Wild Style, by Albert W. Vogt III

According to the brief description of Wild Style (1982) on Amazon, the film is “Universally hailed as the first hip-hop movie,” whatever that means.  What it means for me is that I am back to taking film suggestions.  It also has the key words “drama,” “atmospheric,” and “beautiful.”  I am glad Amazon came up with these words because I am not sure how I am going to describe to you what I just saw.  I like to think that I understand the development of hip-hop pretty well.  Yet, watching this film made me realize how much of an intellectual exercise this has been for me, particularly in the last few years.  I got what was happening on screen.  What I could not divine was a point to any of it.  Still, if you ever thought, hey, I wonder what the South Bronx looked like in the early 1980s, then here you go.

Get ready for all the graffiti you can handle with Wild Style.  And rap.  And partying.  And a little marijuana and drinking thrown in for good measure.  I guess our main character is Raymond (Lee Quiñones), but he also goes by his tagging (graffiti slang) sobriquet Zoro.  That is not a typo, by the way.  He is creeping around the city, applying his art to walls and elevated train cars, and stalking his girlfriend, Lady Pink Rose (Sandra Fabara).  She has a nickname, too, because she also does graffiti: Lady Bug.  Part of the problem is that Raymond likes to work alone, whereas Rose prefers the group effort of a cabal calling itself “The Union.”  There are a lot of collections of people here of various activities and sizes.  Raymond is fiercely defensive of his independence, and his anonymity of Zoro.  Okay, maybe “fiercely” is the wrong word because as soon as somebody else discovers his secret identity, he promptly gives up any pretext of secrecy.  In fact, everyone seems to know he is, except Rose up until the end.  I digress.  When Raymond is not honing his art or stalking Rose, he is usually at a club.  If you can name a band or luminary attached to this time and place of hip hop, then you probably saw them in this scene.  The main person that he is there to see is his friend Phade (Frederick Brathwait, also known as Fab 5 Freddy).  To Phade Raymond pours out his frustrations with The Union and how he wants to make a living by painting his street art.  After a night of debauchery with Phade, who is also Raymond’s de facto agent, Phade comes up with an idea for getting Raymond the kind of recognition that leads to fame and fortune.  There is a reporter, Virginia (Patti Astor), who wants to do a story on the emerging graffiti scene, and Phade thinks Raymond is the perfect candidate to be showcased.  At first, Raymond resists the offer because it means revealing himself as Zoro.  Yet, they end up bringing her back to the same club where she mingles with the locals.  They then proceed to a Midtwon Manhattan party where a group of wealthy socialites are all of the sudden interested in this new thing called hip-hop.  The hostess, in particular, is intrigued and fronts Raymond a couple hundred dollars to get started on a piece inspired by the New York sky line.  What happens to this work, I do not know.  I do see where Rose walks back into Raymond’s life, and all is seemingly forgiven between them.  Instead, Raymond is fixated on a giant graffiti project on the community amphitheater.  Luckily, Rose is on hand to give him some timely inspiration.  This is conveniently in time for a concert with all the other rap groups in the area to put on a concert that Phade has been advertising throughout the movie.  We close with Raymond going to the top and bobbing his head along with the music.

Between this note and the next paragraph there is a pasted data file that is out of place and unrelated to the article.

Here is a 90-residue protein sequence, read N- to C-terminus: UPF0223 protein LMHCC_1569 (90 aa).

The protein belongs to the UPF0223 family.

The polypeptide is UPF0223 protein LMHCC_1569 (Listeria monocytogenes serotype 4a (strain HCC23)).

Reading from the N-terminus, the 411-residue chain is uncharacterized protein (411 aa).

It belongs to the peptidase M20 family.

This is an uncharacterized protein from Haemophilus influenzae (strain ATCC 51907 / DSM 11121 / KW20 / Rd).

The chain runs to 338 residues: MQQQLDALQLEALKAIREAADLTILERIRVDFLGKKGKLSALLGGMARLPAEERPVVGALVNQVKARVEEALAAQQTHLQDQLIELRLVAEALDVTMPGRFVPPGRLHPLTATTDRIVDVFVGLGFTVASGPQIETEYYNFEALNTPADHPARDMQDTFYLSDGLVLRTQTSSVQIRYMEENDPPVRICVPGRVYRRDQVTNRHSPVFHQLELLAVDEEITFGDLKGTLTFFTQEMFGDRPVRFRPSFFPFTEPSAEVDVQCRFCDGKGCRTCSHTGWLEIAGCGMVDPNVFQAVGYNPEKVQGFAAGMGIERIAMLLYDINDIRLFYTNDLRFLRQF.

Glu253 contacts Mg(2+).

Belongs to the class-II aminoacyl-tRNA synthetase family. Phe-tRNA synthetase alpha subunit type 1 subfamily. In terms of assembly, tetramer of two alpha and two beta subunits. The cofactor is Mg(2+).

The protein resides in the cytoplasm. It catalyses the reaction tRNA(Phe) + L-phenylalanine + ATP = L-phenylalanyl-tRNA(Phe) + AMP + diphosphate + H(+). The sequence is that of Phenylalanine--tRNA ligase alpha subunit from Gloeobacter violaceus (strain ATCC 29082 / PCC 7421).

This is a short synopsis of Wild Style because there is not a lot going on in it.  It is feature length, clocking in at a little shy of an hour and a half.  This is not a contradiction of terms.  How could a movie be that long and I have so little to say about it?  Because there are long stretches that are basically music videos with break dancing interludes mixed into them.  As such, the film is more about the experience (or atmosphere as I mentioned earlier) of being a part of the early rap scene.  Speaking of which, one thing that is made abundantly clear throughout is that hip-hop is a product of its environment.  That environment looks like a colorized version of German cities after Allied bombing during World War II.  In turn, this becomes something above which people like Raymond must literally rise, which he does at the end.  In a limited sense, this reminds me of one of the purposes of faith.  To believe in God is meant to be transcendent.  This is something Raymond tries to do with his art.  He sees it as something beyond himself, wanting it to speak to his community.  This has been at the heart of Christianity from the beginning, where everyone was asked to contribute something to the whole.  By the end of the film, Raymond’s graffiti provides the backdrop for an event for everyone to enjoy.

That is about as good as I can do with Wild Style.  Despite its strong community message, it is definitely not a film for everyone.  The casual substance abuse is one thing.  Unless you are someone who loves this kind of music, you also will probably not get a lot out of it.  It is also hilariously poorly edited in places.  If you can get past these things, then . . . um . . . cool?

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